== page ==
No Way Out

Well-Founded Fear
By Tom LeClair. 
243 pp. Dunkirk, N.Y.
Olin Frederick. $21.95.

by Andrew Santella
New York Times Book Review, October 8, 2000

Casey Mahan, the heroine of Tom LeClair's new novel, is an American attorney working in the Athens office of the United Nations High Commissioner for Refugees. An examiner of Kurdish applicants for asylum, she spends her days listening to stories of terror and sifting evidence to make decisions that may mean life or death for those across her desk. 

Mahan is supposed to be an objective evaluator, a judge with power over people in pitiable straits. ''Always we were in the dark,'' one Kurd writes on her application, describing being smuggled into Greece below deck of a ship. ''Well-Founded Fear'' is the story of how Mahan finds herself similarly adrift and clueless, and how, betrayed by her own sympathies, she ends up on the run and in danger. By the time she pauses to ask herself, in distress, ''What do you know for sure?'' any pretense to Solomonic wisdom has eroded. Her response is a tellingly short list of facts. 

Recently made partner in her Cincinnati law firm, Mahan has taken a leave to work for the United Nations. Single and uninvolved, she thinks of it as her alternative to maternity leave, her ''baby year.'' It is clear to the reader from the beginning of this novel, though, that things have already gone awry for Mahan. 

Mahan has befriended a Kurdish applicant for refugee status named Ziba Mamozin, who impressed Mahan with her strength after torture at the hands of the Turkish police. Mahan lands Mamozin a job as a translator, and the two spend their off hours exploring Athens, while taking pains to keep their friendship secret. The real trouble starts when Mamozin asks Mahan to intervene on behalf of her brother, who is imprisoned in Turkey on charges of treason. As a consequence of her actions on behalf of Mamozin's brother, she is herself drawn into a world of international terror.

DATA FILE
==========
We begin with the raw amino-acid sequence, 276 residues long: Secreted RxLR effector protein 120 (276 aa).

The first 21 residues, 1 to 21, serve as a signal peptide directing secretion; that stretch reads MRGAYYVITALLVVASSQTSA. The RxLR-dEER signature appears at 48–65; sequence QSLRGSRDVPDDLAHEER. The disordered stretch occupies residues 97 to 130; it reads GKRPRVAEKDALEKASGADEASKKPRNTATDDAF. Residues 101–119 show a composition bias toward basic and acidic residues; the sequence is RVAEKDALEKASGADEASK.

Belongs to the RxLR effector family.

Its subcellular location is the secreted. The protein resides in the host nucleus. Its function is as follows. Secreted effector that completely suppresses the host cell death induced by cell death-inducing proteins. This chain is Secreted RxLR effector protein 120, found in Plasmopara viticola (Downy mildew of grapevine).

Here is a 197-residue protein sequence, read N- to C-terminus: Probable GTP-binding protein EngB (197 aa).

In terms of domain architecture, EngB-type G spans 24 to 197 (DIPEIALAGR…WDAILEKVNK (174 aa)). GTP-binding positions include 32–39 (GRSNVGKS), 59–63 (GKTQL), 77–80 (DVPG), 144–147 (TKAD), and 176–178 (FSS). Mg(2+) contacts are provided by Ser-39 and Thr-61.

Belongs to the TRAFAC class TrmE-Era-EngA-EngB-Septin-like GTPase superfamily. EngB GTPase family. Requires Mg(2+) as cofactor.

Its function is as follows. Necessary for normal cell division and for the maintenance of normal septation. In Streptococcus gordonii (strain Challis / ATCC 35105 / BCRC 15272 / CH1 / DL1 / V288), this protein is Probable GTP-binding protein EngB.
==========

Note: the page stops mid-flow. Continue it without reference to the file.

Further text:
The novel's title refers to the standard set by the United
Nations for determining refugee status: applicants must demonstrate ''well-founded fear of persecution for reasons of race, religion, nationality, membership of a particular social group or political opinion.'' But LeClair is also concerned with a larger, more varied inventory of fears, phobias and dread. Thus Mahan, a young American professional troubled by acrophobia, encounters a middle-aged Kurdish widow who believes herself to be hexed by the evil eye. To figure out what to do about the woman's application, Mahan goes to an English-language bookstore to research fear in various cultures, from the Serbs to the Masai of Tanzania. She decides to reject the woman's application.

''Well-Founded Fear'' is LeClair's second novel, but he may be best known for ''In the Loop,'' his study of Don DeLillo's fiction. This novel shares some features with DeLillo's fictional world: Jesuit-educated protagonists, an appreciation for jargon, a preoccupation with terrorism. ''Well-Founded Fear'' is a workmanlike novel that introduces the uninformed to the plight of the Kurds, who, we are dutifully told, are ''the world's oldest refugees.'' It also offers insight into the peculiar logic of Mahan's job at the United Nations. But it fails to deliver on other counts. Mahan's reasons for moving by herself across an ocean are never adequately explored. And too often the dialogue is wooden. (Here is Mahan on hearing Mamozin's brother has been charged with treason: ''Jesus, no. Not treason.'' Mamozin: ''Yes, treason.'') 

Mahan tells her story in documentary fashion, in the language of bureaucracy. She organizes her narrative -- her testimony, really -- like a refugee's file. Supplemented by questionnaires, interviews, letters of recommended action, her narrative appeals to ''laws and rules, facts and acts, grounds.'' 

If Mahan becomes the asylum seeker, readers are asked to take her place behind the evaluator's desk, to hear her appeal, to gauge her reliability, to judge her actions. ''My motives are still mysterious to me,'' she concludes. Her testimony may leave an evaluator feeling sympathetic but unsatisfied.